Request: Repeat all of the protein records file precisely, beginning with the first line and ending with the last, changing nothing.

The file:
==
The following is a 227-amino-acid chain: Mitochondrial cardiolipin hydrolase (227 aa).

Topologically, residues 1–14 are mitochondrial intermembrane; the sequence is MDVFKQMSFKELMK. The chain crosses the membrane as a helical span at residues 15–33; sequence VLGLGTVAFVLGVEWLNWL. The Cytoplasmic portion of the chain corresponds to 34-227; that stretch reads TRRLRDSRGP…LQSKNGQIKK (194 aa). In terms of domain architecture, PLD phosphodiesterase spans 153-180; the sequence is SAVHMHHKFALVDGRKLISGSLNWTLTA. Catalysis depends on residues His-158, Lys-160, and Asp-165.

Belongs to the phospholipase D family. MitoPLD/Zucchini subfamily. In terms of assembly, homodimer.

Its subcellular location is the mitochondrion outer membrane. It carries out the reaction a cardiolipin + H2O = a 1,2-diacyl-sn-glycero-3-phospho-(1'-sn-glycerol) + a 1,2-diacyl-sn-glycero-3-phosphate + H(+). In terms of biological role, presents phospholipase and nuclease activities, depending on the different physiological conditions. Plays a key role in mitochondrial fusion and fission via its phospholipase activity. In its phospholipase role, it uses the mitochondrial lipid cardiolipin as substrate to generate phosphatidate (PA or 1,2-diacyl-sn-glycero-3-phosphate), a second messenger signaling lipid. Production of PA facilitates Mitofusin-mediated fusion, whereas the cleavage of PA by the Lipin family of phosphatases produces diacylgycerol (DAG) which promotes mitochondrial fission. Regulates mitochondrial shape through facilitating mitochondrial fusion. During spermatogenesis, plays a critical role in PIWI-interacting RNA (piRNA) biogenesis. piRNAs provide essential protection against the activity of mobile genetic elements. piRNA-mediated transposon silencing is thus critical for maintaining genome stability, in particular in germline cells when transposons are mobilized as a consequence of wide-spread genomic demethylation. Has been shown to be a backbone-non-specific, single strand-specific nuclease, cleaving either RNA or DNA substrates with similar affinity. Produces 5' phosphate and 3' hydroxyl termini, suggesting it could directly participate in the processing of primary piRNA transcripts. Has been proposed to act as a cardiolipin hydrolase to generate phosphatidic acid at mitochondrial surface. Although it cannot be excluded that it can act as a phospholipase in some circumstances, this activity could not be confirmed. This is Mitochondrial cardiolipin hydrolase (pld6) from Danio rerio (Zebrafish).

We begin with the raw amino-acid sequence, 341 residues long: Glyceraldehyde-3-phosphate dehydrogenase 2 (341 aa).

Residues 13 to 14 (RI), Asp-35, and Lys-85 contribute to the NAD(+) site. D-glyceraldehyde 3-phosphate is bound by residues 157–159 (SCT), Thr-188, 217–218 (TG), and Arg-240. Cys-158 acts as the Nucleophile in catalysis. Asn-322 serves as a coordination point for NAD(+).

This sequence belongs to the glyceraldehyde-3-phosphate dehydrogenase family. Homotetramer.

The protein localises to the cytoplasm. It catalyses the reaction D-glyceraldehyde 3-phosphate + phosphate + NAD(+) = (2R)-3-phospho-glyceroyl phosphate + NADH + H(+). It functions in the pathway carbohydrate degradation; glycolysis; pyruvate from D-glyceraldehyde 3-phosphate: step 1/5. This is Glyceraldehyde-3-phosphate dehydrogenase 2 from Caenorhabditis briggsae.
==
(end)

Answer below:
The following is a 227-amino-acid chain: Mitochondrial cardiolipin hydrolase (227 aa).

Topologically, residues 1–14 are mitochondrial intermembrane; the sequence is MDVFKQMSFKELMK. The chain crosses the membrane as a helical span at residues 15–33; sequence VLGLGTVAFVLGVEWLNWL. The Cytoplasmic portion of the chain corresponds to 34-227; that stretch reads TRRLRDSRGP…LQSKNGQIKK (194 aa). In terms of domain architecture, PLD phosphodiesterase spans 153-180; the sequence is SAVHMHHKFALVDGRKLISGSLNWTLTA. Catalysis depends on residues His-158, Lys-160, and Asp-165.

Belongs to the phospholipase D family. MitoPLD/Zucchini subfamily. In terms of assembly, homodimer.

Its subcellular location is the mitochondrion outer membrane. It carries out the reaction a cardiolipin + H2O = a 1,2-diacyl-sn-glycero-3-phospho-(1'-sn-glycerol) + a 1,2-diacyl-sn-glycero-3-phosphate + H(+). In terms of biological role, presents phospholipase and nuclease activities, depending on the different physiological conditions. Plays a key role in mitochondrial fusion and fission via its phospholipase activity. In its phospholipase role, it uses the mitochondrial lipid cardiolipin as substrate to generate phosphatidate (PA or 1,2-diacyl-sn-glycero-3-phosphate), a second messenger signaling lipid. Production of PA facilitates Mitofusin-mediated fusion, whereas the cleavage of PA by the Lipin family of phosphatases produces diacylgycerol (DAG) which promotes mitochondrial fission. Regulates mitochondrial shape through facilitating mitochondrial fusion. During spermatogenesis, plays a critical role in PIWI-interacting RNA (piRNA) biogenesis. piRNAs provide essential protection against the activity of mobile genetic elements. piRNA-mediated transposon silencing is thus critical for maintaining genome stability, in particular in germline cells when transposons are mobilized as a consequence of wide-spread genomic demethylation. Has been shown to be a backbone-non-specific, single strand-specific nuclease, cleaving either RNA or DNA substrates with similar affinity. Produces 5' phosphate and 3' hydroxyl termini, suggesting it could directly participate in the processing of primary piRNA transcripts. Has been proposed to act as a cardiolipin hydrolase to generate phosphatidic acid at mitochondrial surface. Although it cannot be excluded that it can act as a phospholipase in some circumstances, this activity could not be confirmed. This is Mitochondrial cardiolipin hydrolase (pld6) from Danio rerio (Zebrafish).

We begin with the raw amino-acid sequence, 341 residues long: Glyceraldehyde-3-phosphate dehydrogenase 2 (341 aa).

Residues 13 to 14 (RI), Asp-35, and Lys-85 contribute to the NAD(+) site. D-glyceraldehyde 3-phosphate is bound by residues 157–159 (SCT), Thr-188, 217–218 (TG), and Arg-240. Cys-158 acts as the Nucleophile in catalysis. Asn-322 serves as a coordination point for NAD(+).

This sequence belongs to the glyceraldehyde-3-phosphate dehydrogenase family. Homotetramer.

The protein localises to the cytoplasm. It catalyses the reaction D-glyceraldehyde 3-phosphate + phosphate + NAD(+) = (2R)-3-phospho-glyceroyl phosphate + NADH + H(+). It functions in the pathway carbohydrate degradation; glycolysis; pyruvate from D-glyceraldehyde 3-phosphate: step 1/5. This is Glyceraldehyde-3-phosphate dehydrogenase 2 from Caenorhabditis briggsae.